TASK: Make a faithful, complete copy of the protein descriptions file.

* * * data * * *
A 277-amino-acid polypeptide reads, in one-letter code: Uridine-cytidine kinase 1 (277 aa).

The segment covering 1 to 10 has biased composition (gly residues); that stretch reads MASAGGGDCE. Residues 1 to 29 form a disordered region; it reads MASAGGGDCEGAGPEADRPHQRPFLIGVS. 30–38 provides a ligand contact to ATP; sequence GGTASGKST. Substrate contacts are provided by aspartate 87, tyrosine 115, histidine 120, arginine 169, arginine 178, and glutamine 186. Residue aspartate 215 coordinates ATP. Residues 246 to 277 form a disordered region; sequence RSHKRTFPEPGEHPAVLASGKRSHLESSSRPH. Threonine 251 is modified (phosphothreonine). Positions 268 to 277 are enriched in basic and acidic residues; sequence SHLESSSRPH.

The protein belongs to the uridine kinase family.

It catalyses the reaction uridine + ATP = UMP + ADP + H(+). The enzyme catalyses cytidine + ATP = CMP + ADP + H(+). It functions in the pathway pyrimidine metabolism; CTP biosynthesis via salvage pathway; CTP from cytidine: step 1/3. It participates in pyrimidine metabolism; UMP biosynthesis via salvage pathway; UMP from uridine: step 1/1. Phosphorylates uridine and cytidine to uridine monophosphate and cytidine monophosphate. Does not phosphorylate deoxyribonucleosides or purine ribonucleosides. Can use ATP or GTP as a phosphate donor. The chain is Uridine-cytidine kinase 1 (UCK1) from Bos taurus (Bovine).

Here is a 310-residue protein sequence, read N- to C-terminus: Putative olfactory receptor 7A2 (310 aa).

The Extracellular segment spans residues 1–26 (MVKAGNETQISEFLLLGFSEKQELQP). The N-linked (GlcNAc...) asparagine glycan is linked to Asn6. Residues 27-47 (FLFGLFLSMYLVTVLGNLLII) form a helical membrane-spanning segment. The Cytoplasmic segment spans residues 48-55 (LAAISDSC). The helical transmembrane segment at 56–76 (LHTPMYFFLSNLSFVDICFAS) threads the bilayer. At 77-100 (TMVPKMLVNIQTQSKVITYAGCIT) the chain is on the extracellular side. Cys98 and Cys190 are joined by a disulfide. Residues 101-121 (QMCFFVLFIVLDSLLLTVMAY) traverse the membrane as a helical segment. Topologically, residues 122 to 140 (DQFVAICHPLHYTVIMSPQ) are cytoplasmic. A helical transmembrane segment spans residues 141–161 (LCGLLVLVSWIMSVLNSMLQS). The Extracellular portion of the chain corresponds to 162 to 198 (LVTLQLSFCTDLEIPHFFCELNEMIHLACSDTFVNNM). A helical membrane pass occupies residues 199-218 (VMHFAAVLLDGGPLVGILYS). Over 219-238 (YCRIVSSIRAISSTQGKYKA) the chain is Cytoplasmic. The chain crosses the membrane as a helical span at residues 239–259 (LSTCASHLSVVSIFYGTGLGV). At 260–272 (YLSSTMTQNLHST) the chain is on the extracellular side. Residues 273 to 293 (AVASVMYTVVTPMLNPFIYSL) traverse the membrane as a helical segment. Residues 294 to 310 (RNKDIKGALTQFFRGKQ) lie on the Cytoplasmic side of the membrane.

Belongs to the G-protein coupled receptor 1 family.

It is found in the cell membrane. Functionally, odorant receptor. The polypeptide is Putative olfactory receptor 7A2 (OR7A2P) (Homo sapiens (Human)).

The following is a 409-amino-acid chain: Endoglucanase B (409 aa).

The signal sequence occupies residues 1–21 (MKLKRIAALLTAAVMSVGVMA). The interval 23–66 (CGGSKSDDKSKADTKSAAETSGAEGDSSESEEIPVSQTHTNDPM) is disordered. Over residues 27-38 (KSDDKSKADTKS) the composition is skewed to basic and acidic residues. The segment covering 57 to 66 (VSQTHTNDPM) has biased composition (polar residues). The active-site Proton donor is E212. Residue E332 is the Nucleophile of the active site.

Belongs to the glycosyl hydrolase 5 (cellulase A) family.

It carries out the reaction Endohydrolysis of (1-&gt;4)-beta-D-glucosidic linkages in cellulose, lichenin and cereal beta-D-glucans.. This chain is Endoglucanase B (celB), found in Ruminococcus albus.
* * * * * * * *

A 277-amino-acid polypeptide reads, in one-letter code: Uridine-cytidine kinase 1 (277 aa).

The segment covering 1 to 10 has biased composition (gly residues); that stretch reads MASAGGGDCE. Residues 1 to 29 form a disordered region; it reads MASAGGGDCEGAGPEADRPHQRPFLIGVS. 30–38 provides a ligand contact to ATP; sequence GGTASGKST. Substrate contacts are provided by aspartate 87, tyrosine 115, histidine 120, arginine 169, arginine 178, and glutamine 186. Residue aspartate 215 coordinates ATP. Residues 246 to 277 form a disordered region; sequence RSHKRTFPEPGEHPAVLASGKRSHLESSSRPH. Threonine 251 is modified (phosphothreonine). Positions 268 to 277 are enriched in basic and acidic residues; sequence SHLESSSRPH.

The protein belongs to the uridine kinase family.

It catalyses the reaction uridine + ATP = UMP + ADP + H(+). The enzyme catalyses cytidine + ATP = CMP + ADP + H(+). It functions in the pathway pyrimidine metabolism; CTP biosynthesis via salvage pathway; CTP from cytidine: step 1/3. It participates in pyrimidine metabolism; UMP biosynthesis via salvage pathway; UMP from uridine: step 1/1. Phosphorylates uridine and cytidine to uridine monophosphate and cytidine monophosphate. Does not phosphorylate deoxyribonucleosides or purine ribonucleosides. Can use ATP or GTP as a phosphate donor. The chain is Uridine-cytidine kinase 1 (UCK1) from Bos taurus (Bovine).

Here is a 310-residue protein sequence, read N- to C-terminus: Putative olfactory receptor 7A2 (310 aa).

The Extracellular segment spans residues 1–26 (MVKAGNETQISEFLLLGFSEKQELQP). The N-linked (GlcNAc...) asparagine glycan is linked to Asn6. Residues 27-47 (FLFGLFLSMYLVTVLGNLLII) form a helical membrane-spanning segment. The Cytoplasmic segment spans residues 48-55 (LAAISDSC). The helical transmembrane segment at 56–76 (LHTPMYFFLSNLSFVDICFAS) threads the bilayer. At 77-100 (TMVPKMLVNIQTQSKVITYAGCIT) the chain is on the extracellular side. Cys98 and Cys190 are joined by a disulfide. Residues 101-121 (QMCFFVLFIVLDSLLLTVMAY) traverse the membrane as a helical segment. Topologically, residues 122 to 140 (DQFVAICHPLHYTVIMSPQ) are cytoplasmic. A helical transmembrane segment spans residues 141–161 (LCGLLVLVSWIMSVLNSMLQS). The Extracellular portion of the chain corresponds to 162 to 198 (LVTLQLSFCTDLEIPHFFCELNEMIHLACSDTFVNNM). A helical membrane pass occupies residues 199-218 (VMHFAAVLLDGGPLVGILYS). Over 219-238 (YCRIVSSIRAISSTQGKYKA) the chain is Cytoplasmic. The chain crosses the membrane as a helical span at residues 239–259 (LSTCASHLSVVSIFYGTGLGV). At 260–272 (YLSSTMTQNLHST) the chain is on the extracellular side. Residues 273 to 293 (AVASVMYTVVTPMLNPFIYSL) traverse the membrane as a helical segment. Residues 294 to 310 (RNKDIKGALTQFFRGKQ) lie on the Cytoplasmic side of the membrane.

Belongs to the G-protein coupled receptor 1 family.

It is found in the cell membrane. Functionally, odorant receptor. The polypeptide is Putative olfactory receptor 7A2 (OR7A2P) (Homo sapiens (Human)).

The following is a 409-amino-acid chain: Endoglucanase B (409 aa).

The signal sequence occupies residues 1–21 (MKLKRIAALLTAAVMSVGVMA). The interval 23–66 (CGGSKSDDKSKADTKSAAETSGAEGDSSESEEIPVSQTHTNDPM) is disordered. Over residues 27-38 (KSDDKSKADTKS) the composition is skewed to basic and acidic residues. The segment covering 57 to 66 (VSQTHTNDPM) has biased composition (polar residues). The active-site Proton donor is E212. Residue E332 is the Nucleophile of the active site.

Belongs to the glycosyl hydrolase 5 (cellulase A) family.

It carries out the reaction Endohydrolysis of (1-&gt;4)-beta-D-glucosidic linkages in cellulose, lichenin and cereal beta-D-glucans.. This chain is Endoglucanase B (celB), found in Ruminococcus albus.